And there is an important double meaning, I think to the phrase “from this flow the lives of other people”: our mutual humanity, and the nothingness from which the writer weaves a narrative.

I’ll be returning to this review. May buy an extra copy for the bath!

Dermot Healy: Sudden Times

I’ve been away from reading literature for a while apart from some poetry, Wallace Stevens and the like; I’ve been reading philosophy instead, and – as has happened in my life before – felt a distaste for literature and its accoutrements. My return was prompted by somebody slipping me a copy of this novel after having extolled Healy for a year. I read it in 24 hours and loved it. I’m certainly on my way to reading more of the Irishman, and want to retain some initial responses at this stage, and concentrate upon his formal elegance. I think too that a complete appraisal of the novel would require close attention to its narratives and hence retelling the story.

What may be said, however, is that there are two distinct narratives. You can think of all ‘flashbacks’ as being intertwined with the present but here there is something more complex going on. The book is ghosted from the protagonist’s mind wherein the narratives of self and identity shift and vaporise, where stability is unattainable, and memory is perception is memory. One is brought close into unease and it would be tempting for the overly sensitive reader to locate the instabilities within some secure classificatory scheme of pathologies such as paranoia, schizotypical or psychotic anxiety. A differently sensitive reader may share the prismatic dislocation of reality.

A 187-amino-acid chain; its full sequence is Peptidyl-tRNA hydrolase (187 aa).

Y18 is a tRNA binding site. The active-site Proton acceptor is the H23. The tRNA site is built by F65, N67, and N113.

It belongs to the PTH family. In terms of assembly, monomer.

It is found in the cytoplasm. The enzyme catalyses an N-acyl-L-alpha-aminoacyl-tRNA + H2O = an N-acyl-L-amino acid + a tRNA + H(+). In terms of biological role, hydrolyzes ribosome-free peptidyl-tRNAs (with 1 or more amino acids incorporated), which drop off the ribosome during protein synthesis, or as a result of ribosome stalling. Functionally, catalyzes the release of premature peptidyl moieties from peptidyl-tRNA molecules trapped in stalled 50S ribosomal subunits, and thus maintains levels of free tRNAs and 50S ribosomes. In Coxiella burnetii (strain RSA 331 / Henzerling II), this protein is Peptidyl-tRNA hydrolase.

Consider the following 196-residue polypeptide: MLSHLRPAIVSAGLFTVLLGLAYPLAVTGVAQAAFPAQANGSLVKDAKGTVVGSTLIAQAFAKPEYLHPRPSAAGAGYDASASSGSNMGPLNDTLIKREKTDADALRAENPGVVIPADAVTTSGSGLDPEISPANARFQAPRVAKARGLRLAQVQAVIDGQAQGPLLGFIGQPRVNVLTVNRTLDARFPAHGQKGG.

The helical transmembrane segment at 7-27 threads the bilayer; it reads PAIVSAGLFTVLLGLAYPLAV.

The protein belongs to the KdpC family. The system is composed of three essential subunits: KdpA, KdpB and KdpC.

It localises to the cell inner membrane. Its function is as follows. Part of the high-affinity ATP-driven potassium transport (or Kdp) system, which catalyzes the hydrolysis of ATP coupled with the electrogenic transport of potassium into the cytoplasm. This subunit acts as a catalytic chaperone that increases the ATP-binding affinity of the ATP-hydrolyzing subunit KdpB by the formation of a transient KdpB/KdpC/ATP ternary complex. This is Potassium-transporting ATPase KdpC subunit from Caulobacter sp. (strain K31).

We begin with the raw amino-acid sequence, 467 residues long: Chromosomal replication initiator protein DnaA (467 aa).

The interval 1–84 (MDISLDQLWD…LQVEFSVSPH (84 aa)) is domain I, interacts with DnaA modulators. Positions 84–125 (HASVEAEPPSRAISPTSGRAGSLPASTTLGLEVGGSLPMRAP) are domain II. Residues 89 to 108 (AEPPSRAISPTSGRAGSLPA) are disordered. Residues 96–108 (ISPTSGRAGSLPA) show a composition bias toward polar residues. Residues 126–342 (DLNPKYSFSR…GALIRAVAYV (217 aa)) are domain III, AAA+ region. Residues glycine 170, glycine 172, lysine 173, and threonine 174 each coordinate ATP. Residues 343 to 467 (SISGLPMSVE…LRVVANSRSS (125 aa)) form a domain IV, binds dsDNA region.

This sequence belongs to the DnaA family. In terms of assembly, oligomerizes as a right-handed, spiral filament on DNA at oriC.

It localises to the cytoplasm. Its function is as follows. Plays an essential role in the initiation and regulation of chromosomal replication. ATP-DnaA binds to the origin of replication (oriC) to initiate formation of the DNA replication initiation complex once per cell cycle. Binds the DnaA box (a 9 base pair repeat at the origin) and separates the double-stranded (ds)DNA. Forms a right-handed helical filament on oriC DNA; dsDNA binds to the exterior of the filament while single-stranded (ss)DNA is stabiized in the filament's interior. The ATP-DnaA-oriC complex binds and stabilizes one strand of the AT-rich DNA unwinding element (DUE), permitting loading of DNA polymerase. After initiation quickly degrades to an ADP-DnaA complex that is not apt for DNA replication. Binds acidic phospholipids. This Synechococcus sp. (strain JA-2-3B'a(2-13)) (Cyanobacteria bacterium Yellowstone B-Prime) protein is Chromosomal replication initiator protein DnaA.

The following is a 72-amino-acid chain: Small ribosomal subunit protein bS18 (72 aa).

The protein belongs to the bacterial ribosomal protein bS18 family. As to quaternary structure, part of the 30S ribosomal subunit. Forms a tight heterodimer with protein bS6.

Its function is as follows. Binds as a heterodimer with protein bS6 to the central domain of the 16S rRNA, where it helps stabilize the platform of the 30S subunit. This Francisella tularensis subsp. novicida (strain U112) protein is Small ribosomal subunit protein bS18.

That ‘reality’ is of place, of relationships, of self incorporating all contingencies, and a removal of privileged perspective. At a naturalistic level the novel is largely set in shabby urban backroads, much on building sites, temporary structures, wastegrounds; signs predominate: shop signs, warning notices, advertisements; these sharply quotidian images are as fragmented as their counterparts in ‘mind’. The geography of the city becomes as a text or palimpsest, upon which the protagonist moves or reads for meaning, carrying his bare necessities, but carrying too the mazeways or palimpsests of the accidents and contingencies that  thicken to  weight the apprehension of some destiny beyond his control.

One is deeply sympathetic to this wanderer,  an innocent abroad enmeshed by circumstance. Loss is stark and brutal (there is some grotesque imagery in the novel, yet this too is seen refracted, not, as it were,  full on; certainly there is no appeal to sentimental or stock response techniques to evoke cheap horror) To some extent as the meshes and webs thicken and stick, response becomes numbed, muted, autistic, conventional. Relating to an other human being – full on – proves, after all, to be one of the most difficult tasks that face us.

Appropriately, there are several minor narrative discourses sliding over each other. In particular, a court room cross examination ironically represents transparent naturalism only to reveal itself in every sentence as an absurd distortion of the truth. On this last piece of theatre,  language is seen as crucial to the form of the novel. The shadows, fantasies, surreal elements of the protagonist’s encounter with the (imagined reality of) a ‘world out there’, have no words, no public, off the shelf, conventional containers of expression to shape feelings and perceptions. That there is no such thing as a private language is shown to be horribly true; in the outer theatre, it is the wrong word said at the wrong time which causes so much tragedy. Words are devestating. There is always the implication of a slippery disjunction between expressed language and what was thought, or what was nearly said, or what one wished one hadn’t said, or, most devestating of all,  between what was said as a mere necessity to say something while knowing that there were no words that could be said.

It would be good if we could read stories not in serial time but absorb them all at once, like a dream. What we can see taking this book as far as we are able as a whole is that it’s a powerful portrait, frozen like an image on the other side of a window,  of a mind, of a human being, whose past narrative and present narrative are not only related but are the same. This is a great novel,  possibly deserving to be called tragic.